This probably seems totally out of place for me right now, but sometimes as a cycle comes to a close, it’s helpful to reflect back to the beginning of this one, and also to previous cycles.
As mentioned in my AthleteBiz bio, and also as you can probably tell from my other posts, I’ve struggled with a lot of performance anxiety. Because of this, I’ve really enjoyed watching Flotrack’s The Trials Of: Shalane Flanagan and hearing all kinds of insights on what she went through in college, overcame to win Bronze in Beijing, and overall what makes her so badass.
It’s just good to know that everybody struggles at some point. Every struggle is relative (for Shalane, finishing 22nd at NCAA DI XC Champs was an eye-opening disaster), but we all can relate.
Since today marks 10 weeks out from the Boston Marathon (and no, I’m not planning on running it myself), I thought I would share a tool that has been helpful to keep me task-focused and goal-oriented throughout my last 3 marathon cycles.
In early August 2014, I was first introduced to an extremely thorough goal-setting worksheet during the Princeton Girls’ Cross Country Camp. The worksheet goes through a series of checks and balances to make sure that your goal is reasonable and truly attainable. It also helps you to select a few key actions or commitments that you are willing to make in order to achieve that goal.
In the end, your final goal looks something like this:
Above is actually the goal that I wrote out that night during the Princeton XC Camp, and if you know anything about my running career, that moment quite possibly changed my path’s trajectory forever.
As the worksheet states, a well-constructed goal always includes the following:
- duration of time that you have to complete your goal
- the commitments that you are willing to make in order to achieve it
- the goal itself – always making sure that the goal you set is one that you can see yourself achieving
Of course with such flying success the first time, I had to keep doing it! So ever since then, this is how I start each marathon cycle:
- Before I start, I always have a kind of mental-reset down week, to mentally prepare for the workload ahead.
- At the end of that down week and as I enter the first week of my marathon cycle, I usually sit down and collect my thoughts. I use that general outline and write out my goals for the upcoming cycle.
- I put my head down, follow the plan, and train.
- Then the day of truth comes when I get to do my favorite thing – race.
Before the World Championships, I remember sitting down on July 1 at my college coach, Kathy Lanese’s kitchen table (I was visiting her in Cleveland at the time) and collecting my thoughts. The only thing durable I could find to write it down on was a styrofoam plate, so that’s where it went.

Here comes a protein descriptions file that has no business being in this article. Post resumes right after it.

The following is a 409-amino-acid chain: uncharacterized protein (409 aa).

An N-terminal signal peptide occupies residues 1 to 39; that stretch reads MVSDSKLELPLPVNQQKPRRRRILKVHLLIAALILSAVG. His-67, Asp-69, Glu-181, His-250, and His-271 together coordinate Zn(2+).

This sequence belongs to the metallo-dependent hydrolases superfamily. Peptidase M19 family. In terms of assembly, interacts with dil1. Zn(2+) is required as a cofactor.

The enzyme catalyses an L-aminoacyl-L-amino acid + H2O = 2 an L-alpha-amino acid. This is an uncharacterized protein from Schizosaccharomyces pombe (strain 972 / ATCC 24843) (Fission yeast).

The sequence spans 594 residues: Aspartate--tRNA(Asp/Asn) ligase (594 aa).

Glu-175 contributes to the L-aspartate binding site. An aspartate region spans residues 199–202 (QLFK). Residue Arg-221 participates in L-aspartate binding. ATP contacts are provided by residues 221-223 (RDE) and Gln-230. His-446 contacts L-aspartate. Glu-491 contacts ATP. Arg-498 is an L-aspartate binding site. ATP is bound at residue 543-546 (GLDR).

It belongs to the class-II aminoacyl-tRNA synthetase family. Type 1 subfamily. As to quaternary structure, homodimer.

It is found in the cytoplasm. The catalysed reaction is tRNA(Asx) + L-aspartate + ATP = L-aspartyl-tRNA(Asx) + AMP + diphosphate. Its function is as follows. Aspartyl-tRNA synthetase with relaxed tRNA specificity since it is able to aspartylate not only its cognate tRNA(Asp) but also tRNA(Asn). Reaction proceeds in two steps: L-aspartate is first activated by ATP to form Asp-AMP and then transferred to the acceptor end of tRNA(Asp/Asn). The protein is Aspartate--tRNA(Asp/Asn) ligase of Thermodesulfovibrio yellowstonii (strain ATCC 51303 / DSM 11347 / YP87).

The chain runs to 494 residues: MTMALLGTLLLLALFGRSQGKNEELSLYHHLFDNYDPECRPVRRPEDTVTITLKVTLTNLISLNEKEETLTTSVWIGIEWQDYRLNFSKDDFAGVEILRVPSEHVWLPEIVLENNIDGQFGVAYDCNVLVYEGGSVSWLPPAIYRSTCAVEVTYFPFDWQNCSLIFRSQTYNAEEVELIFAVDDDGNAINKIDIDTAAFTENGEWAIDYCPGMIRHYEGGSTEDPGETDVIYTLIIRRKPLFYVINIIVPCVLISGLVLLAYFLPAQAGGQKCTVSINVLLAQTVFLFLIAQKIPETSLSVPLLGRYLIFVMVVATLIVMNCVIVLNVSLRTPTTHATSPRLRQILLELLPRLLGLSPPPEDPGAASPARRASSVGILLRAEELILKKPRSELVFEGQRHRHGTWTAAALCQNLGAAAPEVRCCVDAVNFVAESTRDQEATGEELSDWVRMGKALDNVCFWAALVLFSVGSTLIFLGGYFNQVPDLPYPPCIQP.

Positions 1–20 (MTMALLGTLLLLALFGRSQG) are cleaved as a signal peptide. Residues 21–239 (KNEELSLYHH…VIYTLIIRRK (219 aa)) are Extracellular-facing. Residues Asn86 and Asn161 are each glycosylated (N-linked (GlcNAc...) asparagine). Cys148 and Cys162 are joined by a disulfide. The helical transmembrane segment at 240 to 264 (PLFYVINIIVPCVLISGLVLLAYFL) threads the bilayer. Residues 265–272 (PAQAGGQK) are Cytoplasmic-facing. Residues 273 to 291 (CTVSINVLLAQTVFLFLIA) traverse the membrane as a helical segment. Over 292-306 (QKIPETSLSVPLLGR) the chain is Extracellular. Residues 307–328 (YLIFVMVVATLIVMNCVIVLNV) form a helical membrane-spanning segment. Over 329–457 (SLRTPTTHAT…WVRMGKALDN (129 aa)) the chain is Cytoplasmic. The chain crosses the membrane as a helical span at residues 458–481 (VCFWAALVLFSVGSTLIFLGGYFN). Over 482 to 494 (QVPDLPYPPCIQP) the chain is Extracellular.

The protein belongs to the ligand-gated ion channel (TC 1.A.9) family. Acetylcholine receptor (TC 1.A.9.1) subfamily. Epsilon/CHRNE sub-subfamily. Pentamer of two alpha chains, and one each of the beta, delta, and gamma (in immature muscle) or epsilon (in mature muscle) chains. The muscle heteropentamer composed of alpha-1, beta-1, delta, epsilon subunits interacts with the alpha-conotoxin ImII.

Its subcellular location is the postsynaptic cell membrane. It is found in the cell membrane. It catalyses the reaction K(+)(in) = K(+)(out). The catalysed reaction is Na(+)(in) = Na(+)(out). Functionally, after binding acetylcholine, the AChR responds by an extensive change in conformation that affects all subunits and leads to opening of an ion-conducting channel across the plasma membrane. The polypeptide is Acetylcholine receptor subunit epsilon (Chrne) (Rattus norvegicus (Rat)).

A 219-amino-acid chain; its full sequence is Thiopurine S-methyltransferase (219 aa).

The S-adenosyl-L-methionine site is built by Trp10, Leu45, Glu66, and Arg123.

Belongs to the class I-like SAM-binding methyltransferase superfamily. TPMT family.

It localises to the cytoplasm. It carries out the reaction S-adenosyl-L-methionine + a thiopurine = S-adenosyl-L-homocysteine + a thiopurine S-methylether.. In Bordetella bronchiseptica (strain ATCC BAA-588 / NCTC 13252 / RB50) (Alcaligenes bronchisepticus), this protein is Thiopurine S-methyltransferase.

By now you can see some common themes – decent bed time, keeping myself from taking on too much in addition to training, place goals over time goals. For the Worlds goal, I even included some imagery at the end, which I really liked.
Unfortunately I finished 24th. Not a disaster by any stretch of the imagination, but I missed the mark on my goal. However, the benefit I find from having this piece of styrofoam and the words it contains is knowing that while one part of it remains unfulfilled, I still did everything I committed to doing in order to achieve my goal.
On a side note, of course I also learned a ton from that experience and wouldn’t trade it for anything. In fact, it turns out that it being my only marathon race in anything close to unfavorable conditions (71°, 88% humidity, and a dew point of 66°) might have even been far better preparation for LA than I thought it would be.
Okay, so if you’ve made it this far down the page, you’re probably wondering what my goal was for the Trials. I actually made it quite clear what my expectations were in this very thorough post-race interview (see above) with LetsRun after the World Championships in August, and in fact, they didn’t change all that much between then and December.
Here’s what I wrote for myself on December 11, 2015 and posted on my dresser mirror:
Since I wrote this in December, the race strategy has changed a little, but the goal is still essentially the same. Who knows, maybe it will turn out like Twin Cities 2014, maybe it’ll turn out like Beijing 2015, or maybe it’ll be in a whole new category – for better or for worse.
All I know is that this build-up has gone so well that I almost don’t want it to be over. But after all, we don’t train to train, we train to race. So on Saturday morning, I’ll wake up ready to do my very favorite thing. Ready to “be tougher than I have ever been.”
P.S. Yes, you may have noticed a pattern in the titles of my last 3 blogs. I’m a dork.